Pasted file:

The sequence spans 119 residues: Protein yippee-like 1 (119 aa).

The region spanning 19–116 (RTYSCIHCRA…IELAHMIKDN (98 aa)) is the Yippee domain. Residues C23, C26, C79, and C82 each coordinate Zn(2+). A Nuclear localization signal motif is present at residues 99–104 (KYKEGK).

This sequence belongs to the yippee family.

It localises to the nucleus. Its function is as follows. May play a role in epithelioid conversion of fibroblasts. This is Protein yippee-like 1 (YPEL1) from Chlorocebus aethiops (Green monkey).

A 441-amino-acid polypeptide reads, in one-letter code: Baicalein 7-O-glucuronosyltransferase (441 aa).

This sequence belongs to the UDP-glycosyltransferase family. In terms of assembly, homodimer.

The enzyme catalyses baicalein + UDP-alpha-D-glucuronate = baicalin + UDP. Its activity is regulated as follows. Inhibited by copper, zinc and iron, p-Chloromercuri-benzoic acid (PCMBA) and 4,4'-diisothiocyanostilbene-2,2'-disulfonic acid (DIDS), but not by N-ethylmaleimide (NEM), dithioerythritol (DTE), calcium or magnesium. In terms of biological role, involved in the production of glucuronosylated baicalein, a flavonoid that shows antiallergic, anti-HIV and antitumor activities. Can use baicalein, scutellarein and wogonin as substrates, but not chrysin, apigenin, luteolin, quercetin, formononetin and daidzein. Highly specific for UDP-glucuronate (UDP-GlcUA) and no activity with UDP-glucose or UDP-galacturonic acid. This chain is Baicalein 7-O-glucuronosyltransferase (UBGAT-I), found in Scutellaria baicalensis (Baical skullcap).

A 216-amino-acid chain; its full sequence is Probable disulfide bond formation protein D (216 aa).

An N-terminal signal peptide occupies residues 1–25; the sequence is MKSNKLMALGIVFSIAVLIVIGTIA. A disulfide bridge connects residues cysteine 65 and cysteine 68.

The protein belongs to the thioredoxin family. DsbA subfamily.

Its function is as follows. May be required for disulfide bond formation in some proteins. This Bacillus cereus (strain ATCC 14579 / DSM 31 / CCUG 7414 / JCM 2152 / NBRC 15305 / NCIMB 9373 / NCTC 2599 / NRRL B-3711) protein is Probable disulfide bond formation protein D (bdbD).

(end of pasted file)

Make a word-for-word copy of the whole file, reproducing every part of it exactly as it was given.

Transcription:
The sequence spans 119 residues: Protein yippee-like 1 (119 aa).

The region spanning 19–116 (RTYSCIHCRA…IELAHMIKDN (98 aa)) is the Yippee domain. Residues C23, C26, C79, and C82 each coordinate Zn(2+). A Nuclear localization signal motif is present at residues 99–104 (KYKEGK).

This sequence belongs to the yippee family.

It localises to the nucleus. Its function is as follows. May play a role in epithelioid conversion of fibroblasts. This is Protein yippee-like 1 (YPEL1) from Chlorocebus aethiops (Green monkey).

A 441-amino-acid polypeptide reads, in one-letter code: Baicalein 7-O-glucuronosyltransferase (441 aa).

This sequence belongs to the UDP-glycosyltransferase family. In terms of assembly, homodimer.

The enzyme catalyses baicalein + UDP-alpha-D-glucuronate = baicalin + UDP. Its activity is regulated as follows. Inhibited by copper, zinc and iron, p-Chloromercuri-benzoic acid (PCMBA) and 4,4'-diisothiocyanostilbene-2,2'-disulfonic acid (DIDS), but not by N-ethylmaleimide (NEM), dithioerythritol (DTE), calcium or magnesium. In terms of biological role, involved in the production of glucuronosylated baicalein, a flavonoid that shows antiallergic, anti-HIV and antitumor activities. Can use baicalein, scutellarein and wogonin as substrates, but not chrysin, apigenin, luteolin, quercetin, formononetin and daidzein. Highly specific for UDP-glucuronate (UDP-GlcUA) and no activity with UDP-glucose or UDP-galacturonic acid. This chain is Baicalein 7-O-glucuronosyltransferase (UBGAT-I), found in Scutellaria baicalensis (Baical skullcap).

A 216-amino-acid chain; its full sequence is Probable disulfide bond formation protein D (216 aa).

An N-terminal signal peptide occupies residues 1–25; the sequence is MKSNKLMALGIVFSIAVLIVIGTIA. A disulfide bridge connects residues cysteine 65 and cysteine 68.

The protein belongs to the thioredoxin family. DsbA subfamily.

Its function is as follows. May be required for disulfide bond formation in some proteins. This Bacillus cereus (strain ATCC 14579 / DSM 31 / CCUG 7414 / JCM 2152 / NBRC 15305 / NCIMB 9373 / NCTC 2599 / NRRL B-3711) protein is Probable disulfide bond formation protein D (bdbD).